ALBERT

All Library Books, journals and Electronic Records Telegrafenberg

Language
Number of Hits per Page
Default Sort Criterion
Default Sort Ordering
Size of Search History
Default Email Address
Default Export Format
Default Export Encoding
Facet list arrangement
Maximum number of values per filter
Auto Completion
Topics (search only within journals and journal articles that belong to one or more of the selected topics)
Feed Format
Maximum Number of Items per Feed
feed icon rss

Your email was sent successfully. Check your inbox.

An error occurred while sending the email. Please try again.

Proceed reservation?

Export
Filter
Collection
Years
  • 1
    Publication Date: 2015-03-01
    Description: Given alterations in global hydrologic regime, we examine the role of hydrology in regulating stream microbial mat abundance in the McMurdo Dry Valleys, Antarctica. Here, perennial mats persist as a desiccated crust until revived by summer streamflow, which varies inter-annually, and has increased since the 1990s. We predicted high flows to scour mats, and intra-seasonal drying to slow growth. Responses were hypothesized to differ based on mat location within streams, along with geomorphology, which may promote (high coverage) or discourage (low coverage) accrual. We compared hydrologic trends with the biomass of green and orange mats, which grow in the channel, and black mats growing at stream margins for 16 diverse stream transects over two decades. We found mat biomass collectively decreased during first decade coinciding with low flows, and increased following elevated discharges. Green mat biomass showed the greatest correlations with hydrology and was stimulated by discharge in high coverage transects, but negatively correlated in low coverage due to habitat scour. In contrast, orange mat biomass was negatively related to flow in high coverage transects, but positively correlated in low coverage because of side-channel expansion. Black mats were weakly correlated with all hydrologic variables regardless of coverage. Lastly, model selection indicated the best combination of predictive hydrologic variables for biomass differed between mat types, but also high and low coverage transects. These results demonstrate the importance of geomorphology and species composition to modeling primary production, and will be useful in predicting ecological responses of benthic habitats to altered hydrologic regimes. ©2014 Springer Science+Business Media New York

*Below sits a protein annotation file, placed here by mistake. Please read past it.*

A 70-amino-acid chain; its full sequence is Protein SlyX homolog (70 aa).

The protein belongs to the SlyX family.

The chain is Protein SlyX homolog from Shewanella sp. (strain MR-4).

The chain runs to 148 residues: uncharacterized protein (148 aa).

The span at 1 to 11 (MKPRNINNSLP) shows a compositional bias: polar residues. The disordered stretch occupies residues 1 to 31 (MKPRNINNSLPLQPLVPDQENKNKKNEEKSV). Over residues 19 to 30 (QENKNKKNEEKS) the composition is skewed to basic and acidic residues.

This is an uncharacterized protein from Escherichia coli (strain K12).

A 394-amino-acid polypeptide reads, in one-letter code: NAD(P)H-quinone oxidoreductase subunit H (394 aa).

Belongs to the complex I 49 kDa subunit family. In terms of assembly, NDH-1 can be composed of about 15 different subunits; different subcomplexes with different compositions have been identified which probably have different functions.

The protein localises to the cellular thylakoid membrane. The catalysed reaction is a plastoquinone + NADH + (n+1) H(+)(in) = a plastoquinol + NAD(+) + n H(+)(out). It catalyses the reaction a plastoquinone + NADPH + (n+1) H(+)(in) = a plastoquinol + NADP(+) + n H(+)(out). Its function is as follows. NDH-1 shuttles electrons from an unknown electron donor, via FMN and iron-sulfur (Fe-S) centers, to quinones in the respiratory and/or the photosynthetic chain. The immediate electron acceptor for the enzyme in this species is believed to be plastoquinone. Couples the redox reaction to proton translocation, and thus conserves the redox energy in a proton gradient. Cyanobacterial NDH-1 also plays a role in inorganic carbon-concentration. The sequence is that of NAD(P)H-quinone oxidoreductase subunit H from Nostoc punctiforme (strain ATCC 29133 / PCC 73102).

Print ISSN: 1432-9840
    Electronic ISSN: 1435-0629
    Topics: Biology
    Location Call Number Expected Availability
    BibTip Others were also interested in ...
Close ⊗
This website uses cookies and the analysis tool Matomo. More information can be found here...